At 9:18 a.m. on April 10, 1963, sonar operators aboard the U.S. Navy submarine rescue ship Skylark, which
was accompanying the nuclear attack submarine Thresher, heard a chilling sound like air rushing into an air tank,
and Thresher was no more. Its deep-dive trials southeast of Cape Cod, Massachusetts, had come to a cataclysmic end
and all 129 men aboard perished in 8,400 feet (2,560 meters) of water.
Five minutes prior to the implosion, Thresher had radioed that it was having minor problems. Skylark received several fragmentary,
garbled messages, followed by silence. Moments later the chilling sounds of a submarine breaking apart and imploding were heard.
According to U.S. military reviews of the accident, the most likely explanation is that a piping joint in a sea water system in the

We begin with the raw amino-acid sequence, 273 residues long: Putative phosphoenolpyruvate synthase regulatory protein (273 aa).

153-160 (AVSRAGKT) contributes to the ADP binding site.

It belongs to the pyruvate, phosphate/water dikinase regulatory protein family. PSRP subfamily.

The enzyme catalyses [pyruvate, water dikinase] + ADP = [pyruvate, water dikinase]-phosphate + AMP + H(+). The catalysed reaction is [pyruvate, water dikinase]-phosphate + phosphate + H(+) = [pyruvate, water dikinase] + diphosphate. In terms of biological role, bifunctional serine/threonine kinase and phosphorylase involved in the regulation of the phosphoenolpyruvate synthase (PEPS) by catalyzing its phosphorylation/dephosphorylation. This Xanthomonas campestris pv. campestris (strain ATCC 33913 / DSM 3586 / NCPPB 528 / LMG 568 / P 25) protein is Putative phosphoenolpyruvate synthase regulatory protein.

engine room gave way. The resulting spray shorted out electronics and forced an automatic shutdown of the nuclear reactor.
When the accident occurred, Thresher was near its maximum test depth, which, though classified, was probably around
1,300 feet (396 meters). Most submarines are built to survive down to a crush depth, which can be 20 to 35 percent greater than
their maximum test depth. However, without the reactor, the sub would not have had enough power to stop itself from sinking to
As they sank, the men aboard would have heard piping and fittings giving way. They would have listened as the ships
hull creaked and groaned, until it finally, deafeningly gave way to massive water pressure. All lives were likely extinguished
within a matter of seconds.
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